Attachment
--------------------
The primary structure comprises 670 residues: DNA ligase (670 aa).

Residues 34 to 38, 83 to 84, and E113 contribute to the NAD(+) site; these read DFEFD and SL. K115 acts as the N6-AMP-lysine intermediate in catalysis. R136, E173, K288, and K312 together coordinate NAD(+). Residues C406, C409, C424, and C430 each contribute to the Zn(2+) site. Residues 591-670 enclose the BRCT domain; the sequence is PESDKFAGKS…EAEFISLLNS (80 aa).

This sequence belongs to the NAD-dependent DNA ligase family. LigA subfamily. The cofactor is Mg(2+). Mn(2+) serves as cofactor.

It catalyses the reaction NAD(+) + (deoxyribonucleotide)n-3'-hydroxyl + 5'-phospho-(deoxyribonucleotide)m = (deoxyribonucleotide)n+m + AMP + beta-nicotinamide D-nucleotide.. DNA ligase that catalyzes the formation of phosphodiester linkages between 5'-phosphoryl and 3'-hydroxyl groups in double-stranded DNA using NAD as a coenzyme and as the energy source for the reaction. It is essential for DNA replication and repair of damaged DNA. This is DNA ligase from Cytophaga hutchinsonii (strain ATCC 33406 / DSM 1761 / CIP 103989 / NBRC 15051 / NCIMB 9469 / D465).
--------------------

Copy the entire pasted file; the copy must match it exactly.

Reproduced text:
The primary structure comprises 670 residues: DNA ligase (670 aa).

Residues 34 to 38, 83 to 84, and E113 contribute to the NAD(+) site; these read DFEFD and SL. K115 acts as the N6-AMP-lysine intermediate in catalysis. R136, E173, K288, and K312 together coordinate NAD(+). Residues C406, C409, C424, and C430 each contribute to the Zn(2+) site. Residues 591-670 enclose the BRCT domain; the sequence is PESDKFAGKS…EAEFISLLNS (80 aa).

This sequence belongs to the NAD-dependent DNA ligase family. LigA subfamily. The cofactor is Mg(2+). Mn(2+) serves as cofactor.

It catalyses the reaction NAD(+) + (deoxyribonucleotide)n-3'-hydroxyl + 5'-phospho-(deoxyribonucleotide)m = (deoxyribonucleotide)n+m + AMP + beta-nicotinamide D-nucleotide.. DNA ligase that catalyzes the formation of phosphodiester linkages between 5'-phosphoryl and 3'-hydroxyl groups in double-stranded DNA using NAD as a coenzyme and as the energy source for the reaction. It is essential for DNA replication and repair of damaged DNA. This is DNA ligase from Cytophaga hutchinsonii (strain ATCC 33406 / DSM 1761 / CIP 103989 / NBRC 15051 / NCIMB 9469 / D465).